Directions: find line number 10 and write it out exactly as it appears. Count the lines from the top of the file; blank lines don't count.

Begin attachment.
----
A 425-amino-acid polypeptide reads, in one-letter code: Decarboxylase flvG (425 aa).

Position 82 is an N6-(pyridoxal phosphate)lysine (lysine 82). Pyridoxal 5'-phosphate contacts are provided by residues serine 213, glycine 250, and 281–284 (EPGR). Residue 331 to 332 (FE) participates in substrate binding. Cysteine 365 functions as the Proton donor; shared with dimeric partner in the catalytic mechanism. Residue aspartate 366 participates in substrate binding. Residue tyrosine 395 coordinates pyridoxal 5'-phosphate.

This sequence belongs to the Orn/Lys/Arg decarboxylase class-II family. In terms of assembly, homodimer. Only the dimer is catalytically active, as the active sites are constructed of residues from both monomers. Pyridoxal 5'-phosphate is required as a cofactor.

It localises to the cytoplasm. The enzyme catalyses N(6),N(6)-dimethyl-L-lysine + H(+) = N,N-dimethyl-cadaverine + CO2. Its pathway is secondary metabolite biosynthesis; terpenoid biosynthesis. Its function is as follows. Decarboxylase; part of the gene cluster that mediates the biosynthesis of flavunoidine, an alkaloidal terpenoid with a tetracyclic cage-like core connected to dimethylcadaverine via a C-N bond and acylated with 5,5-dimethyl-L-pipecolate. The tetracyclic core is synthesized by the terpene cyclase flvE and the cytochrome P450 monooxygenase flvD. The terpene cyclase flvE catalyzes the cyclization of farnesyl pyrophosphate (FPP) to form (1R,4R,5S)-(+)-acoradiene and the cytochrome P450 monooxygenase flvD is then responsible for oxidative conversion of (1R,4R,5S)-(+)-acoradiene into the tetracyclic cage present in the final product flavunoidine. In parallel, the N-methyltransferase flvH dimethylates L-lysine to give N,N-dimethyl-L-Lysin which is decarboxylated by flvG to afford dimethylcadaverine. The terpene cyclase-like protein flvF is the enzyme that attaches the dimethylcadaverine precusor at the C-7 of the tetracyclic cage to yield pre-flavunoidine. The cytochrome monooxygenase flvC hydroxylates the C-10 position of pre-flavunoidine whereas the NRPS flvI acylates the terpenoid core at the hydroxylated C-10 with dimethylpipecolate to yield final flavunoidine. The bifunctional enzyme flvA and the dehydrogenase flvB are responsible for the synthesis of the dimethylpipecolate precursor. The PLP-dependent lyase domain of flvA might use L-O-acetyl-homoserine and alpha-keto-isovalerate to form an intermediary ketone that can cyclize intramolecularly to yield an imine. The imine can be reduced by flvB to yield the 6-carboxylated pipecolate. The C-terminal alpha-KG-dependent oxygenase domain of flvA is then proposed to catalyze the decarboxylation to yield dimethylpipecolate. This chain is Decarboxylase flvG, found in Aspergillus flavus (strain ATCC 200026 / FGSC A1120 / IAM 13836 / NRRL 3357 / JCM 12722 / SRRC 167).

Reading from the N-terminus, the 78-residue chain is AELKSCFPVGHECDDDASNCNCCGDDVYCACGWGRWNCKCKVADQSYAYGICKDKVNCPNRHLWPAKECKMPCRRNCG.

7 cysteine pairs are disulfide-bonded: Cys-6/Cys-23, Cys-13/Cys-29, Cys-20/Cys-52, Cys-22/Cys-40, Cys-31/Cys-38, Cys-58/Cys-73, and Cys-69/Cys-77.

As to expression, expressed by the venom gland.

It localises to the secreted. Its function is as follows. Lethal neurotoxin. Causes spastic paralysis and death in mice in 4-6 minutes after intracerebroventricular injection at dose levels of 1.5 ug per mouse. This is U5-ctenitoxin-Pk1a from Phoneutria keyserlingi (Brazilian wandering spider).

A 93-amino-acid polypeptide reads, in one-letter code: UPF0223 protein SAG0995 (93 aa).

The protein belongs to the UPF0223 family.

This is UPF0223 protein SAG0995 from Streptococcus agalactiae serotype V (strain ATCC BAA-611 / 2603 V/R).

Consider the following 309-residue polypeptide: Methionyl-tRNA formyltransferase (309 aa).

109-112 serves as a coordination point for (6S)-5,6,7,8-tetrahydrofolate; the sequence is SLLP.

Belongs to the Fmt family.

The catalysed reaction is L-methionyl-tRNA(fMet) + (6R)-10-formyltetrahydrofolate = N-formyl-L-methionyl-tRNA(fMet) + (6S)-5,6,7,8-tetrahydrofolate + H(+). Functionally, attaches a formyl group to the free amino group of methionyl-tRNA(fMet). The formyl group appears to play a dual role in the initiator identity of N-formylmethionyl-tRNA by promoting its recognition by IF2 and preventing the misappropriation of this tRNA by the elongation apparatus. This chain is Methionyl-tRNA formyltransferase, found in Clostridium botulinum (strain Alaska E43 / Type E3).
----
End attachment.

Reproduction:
The protein belongs to the UPF0223 family.